Is Cataract Surgery Expensive?

Cataract surgery can be expensive, especially if you don’t have adequate insurance coverage. The cost can vary depending on factors such as the type of IOL used, the surgeon’s fees, and the location of the procedure. However, Medicare and most private insurance plans typically cover a substantial portion of the costs, leaving patients responsible for copays, deductibles, and any additional fees for premium IOLs or other services not covered by insurance.

In some cases, patients may need to pay for additional procedures or treatments if complications arise, further increasing the overall cost. For example, if a YAG capsulotomy is required to address posterior capsule opacification, this may incur an additional fee. It’s essential to discuss the potential costs and insurance coverage with your healthcare provider and insurance company to understand your out-of-pocket expenses and plan accordingly.

How Long Does It Take To Recover From Cataract Surgery?

The recovery period after cataract surgery can vary from person to person, but most patients experience a gradual improvement in vision over several weeks. In the first few days after the procedure, patients may experience some discomfort, sensitivity to light, and blurred or fluctuating vision. This is normal and results from the eye’s healing process and adjustment to the new IOL.

Most patients can resume light activities within a few days, but it’s important to avoid strenuous activities, heavy lifting, or situations that could potentially lead to eye trauma during the initial recovery period. There are also certain foods that need to be avoided after cataract surgery. Typically, it takes several weeks for the eye to fully heal and adjust to the new IOL, at which point vision should stabilize, and patients can return to their normal routines.

During the recovery process, it’s crucial to follow your eye care professional’s instructions carefully, including using prescribed eye drops, attending follow-up appointments, and avoiding activities that could potentially delay healing or cause complications. In some cases, additional treatments or procedures may be required if complications arise, which could prolong the recovery time.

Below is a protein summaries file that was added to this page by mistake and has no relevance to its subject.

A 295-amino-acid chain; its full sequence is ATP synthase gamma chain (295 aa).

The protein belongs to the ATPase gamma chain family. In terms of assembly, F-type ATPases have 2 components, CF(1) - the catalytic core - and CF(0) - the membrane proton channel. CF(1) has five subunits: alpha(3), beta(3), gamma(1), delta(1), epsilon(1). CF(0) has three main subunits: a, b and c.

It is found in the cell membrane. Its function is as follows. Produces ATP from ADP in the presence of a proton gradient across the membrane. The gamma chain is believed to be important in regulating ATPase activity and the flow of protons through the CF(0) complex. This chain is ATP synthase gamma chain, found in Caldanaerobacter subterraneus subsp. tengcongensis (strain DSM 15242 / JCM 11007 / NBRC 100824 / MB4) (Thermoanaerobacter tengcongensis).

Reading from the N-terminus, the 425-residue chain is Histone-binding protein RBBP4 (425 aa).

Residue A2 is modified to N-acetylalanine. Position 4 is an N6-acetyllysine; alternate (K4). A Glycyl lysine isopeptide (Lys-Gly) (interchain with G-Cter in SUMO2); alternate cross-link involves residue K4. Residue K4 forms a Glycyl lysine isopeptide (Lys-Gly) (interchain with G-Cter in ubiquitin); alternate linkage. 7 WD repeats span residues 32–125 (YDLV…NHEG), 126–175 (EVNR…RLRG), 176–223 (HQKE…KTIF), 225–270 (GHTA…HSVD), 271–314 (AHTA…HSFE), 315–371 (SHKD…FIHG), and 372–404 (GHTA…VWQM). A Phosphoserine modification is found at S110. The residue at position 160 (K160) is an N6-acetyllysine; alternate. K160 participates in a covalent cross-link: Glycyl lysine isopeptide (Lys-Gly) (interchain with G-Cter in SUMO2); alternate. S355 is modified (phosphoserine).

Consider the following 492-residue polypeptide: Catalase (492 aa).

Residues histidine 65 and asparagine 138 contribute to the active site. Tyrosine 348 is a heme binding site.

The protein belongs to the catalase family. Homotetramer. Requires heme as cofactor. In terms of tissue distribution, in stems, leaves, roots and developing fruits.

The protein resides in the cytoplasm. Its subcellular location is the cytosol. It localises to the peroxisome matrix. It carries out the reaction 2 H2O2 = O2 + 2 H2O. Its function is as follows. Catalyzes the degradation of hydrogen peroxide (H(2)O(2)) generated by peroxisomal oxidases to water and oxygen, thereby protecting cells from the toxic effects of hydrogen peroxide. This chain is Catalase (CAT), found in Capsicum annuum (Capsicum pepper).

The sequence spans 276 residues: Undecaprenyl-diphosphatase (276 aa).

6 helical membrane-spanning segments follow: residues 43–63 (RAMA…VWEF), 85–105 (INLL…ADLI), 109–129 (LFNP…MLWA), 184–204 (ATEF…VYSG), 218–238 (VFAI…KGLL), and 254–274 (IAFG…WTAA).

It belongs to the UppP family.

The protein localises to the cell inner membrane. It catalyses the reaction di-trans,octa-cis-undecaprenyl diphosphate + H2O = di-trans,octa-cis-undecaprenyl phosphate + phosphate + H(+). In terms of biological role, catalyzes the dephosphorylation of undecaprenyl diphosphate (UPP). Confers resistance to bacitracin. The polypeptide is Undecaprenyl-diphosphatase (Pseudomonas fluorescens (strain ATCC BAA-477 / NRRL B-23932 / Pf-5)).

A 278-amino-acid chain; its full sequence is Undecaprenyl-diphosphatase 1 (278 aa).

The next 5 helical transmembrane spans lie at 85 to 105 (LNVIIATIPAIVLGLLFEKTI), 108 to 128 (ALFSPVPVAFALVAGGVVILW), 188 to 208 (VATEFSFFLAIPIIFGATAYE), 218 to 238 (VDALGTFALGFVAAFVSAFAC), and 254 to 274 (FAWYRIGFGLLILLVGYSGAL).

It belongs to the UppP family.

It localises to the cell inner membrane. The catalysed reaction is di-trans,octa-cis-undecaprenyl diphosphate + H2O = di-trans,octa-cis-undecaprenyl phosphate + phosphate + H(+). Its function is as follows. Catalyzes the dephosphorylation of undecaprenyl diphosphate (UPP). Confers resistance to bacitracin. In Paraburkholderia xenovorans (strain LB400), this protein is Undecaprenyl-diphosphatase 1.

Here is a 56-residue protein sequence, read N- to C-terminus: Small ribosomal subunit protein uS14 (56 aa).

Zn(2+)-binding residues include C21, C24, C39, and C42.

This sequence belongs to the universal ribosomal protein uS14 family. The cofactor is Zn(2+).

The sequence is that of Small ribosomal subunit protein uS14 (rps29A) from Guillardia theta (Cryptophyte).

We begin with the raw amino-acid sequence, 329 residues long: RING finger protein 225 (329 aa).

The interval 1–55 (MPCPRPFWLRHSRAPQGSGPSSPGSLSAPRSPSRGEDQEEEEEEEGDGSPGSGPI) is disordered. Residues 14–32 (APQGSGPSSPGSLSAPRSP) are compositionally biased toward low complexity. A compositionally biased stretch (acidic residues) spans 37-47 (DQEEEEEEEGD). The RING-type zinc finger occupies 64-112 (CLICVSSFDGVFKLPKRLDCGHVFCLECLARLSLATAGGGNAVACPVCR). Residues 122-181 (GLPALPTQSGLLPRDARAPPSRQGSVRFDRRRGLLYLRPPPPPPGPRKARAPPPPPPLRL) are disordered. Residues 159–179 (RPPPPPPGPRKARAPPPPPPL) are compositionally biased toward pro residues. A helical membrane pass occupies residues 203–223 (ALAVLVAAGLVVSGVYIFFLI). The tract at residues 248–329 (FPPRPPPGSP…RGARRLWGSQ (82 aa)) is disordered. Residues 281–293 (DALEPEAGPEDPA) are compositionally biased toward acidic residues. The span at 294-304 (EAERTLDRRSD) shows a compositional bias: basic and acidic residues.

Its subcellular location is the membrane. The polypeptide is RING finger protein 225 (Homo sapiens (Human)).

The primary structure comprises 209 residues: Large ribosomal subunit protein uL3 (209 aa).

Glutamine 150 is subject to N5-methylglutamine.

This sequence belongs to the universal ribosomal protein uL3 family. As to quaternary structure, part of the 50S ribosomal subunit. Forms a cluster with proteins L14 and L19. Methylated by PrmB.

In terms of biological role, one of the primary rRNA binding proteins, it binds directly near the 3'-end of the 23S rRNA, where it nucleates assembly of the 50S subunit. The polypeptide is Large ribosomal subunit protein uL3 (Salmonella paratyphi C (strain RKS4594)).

While cataract surgery is a common and generally safe procedure, it’s crucial to understand the potential disadvantages and risks associated with it. By weighing the benefits against the potential drawbacks, you can make an informed decision about whether cataract surgery is the right choice for you. Factors such as age, overall health, and individual circumstances should be carefully considered in consultation with your eye care professional.

It’s important to have realistic expectations about the outcome of the surgery and the recovery process. While cataract surgery can significantly improve vision for many individuals, it may not restore perfect vision for everyone, and some patients may still require the use of glasses or contact lenses for certain activities. Additionally, the potential risks and complications, although rare, should be carefully evaluated and discussed with your healthcare provider.

By understanding the disadvantages of cataract surgery and taking appropriate precautions, you can increase the likelihood of a successful outcome and minimize potential complications. Ultimately, the decision to undergo cataract surgery should be made in collaboration with your eye care professional, taking into account your individual needs, goals, and risk tolerance.


1. Who should not get cataract surgery?

Those with uncontrolled medical conditions or active eye infections.

2. How long does it take for the lens to settle after cataract surgery?

It might take 2-4 weeks.

3. Do eyes look different after cataract surgery?

Yes, they might look slightly different.

4. Can you live with cataracts without surgery?

Yes, but vision will decline over time.

5. Can I wear my old glasses after cataract surgery in one eye?

No, you’ll need an updated prescription.


WebMD (2005-2024) What to Expect From Cataract Surgery Available online at: https://www.webmd.com/eye-health/cataracts/what-to-expect-from-cataract-surgery

Harvard Health (2024) Cataract surgery: What to expect before, during and after Available online at: https://www.health.harvard.edu/diseases-and-conditions/cataract-surgery-what-to-expect-before-during-and-after

Michael Bennett

Dr. Michael Bennett is a board-certified ophthalmologist with over 15 years of experience performing eye surgery and treating diseases of the eye. He completed his ophthalmology residency at the prestigious Bascom Palmer Eye Institute where he served as Chief Resident.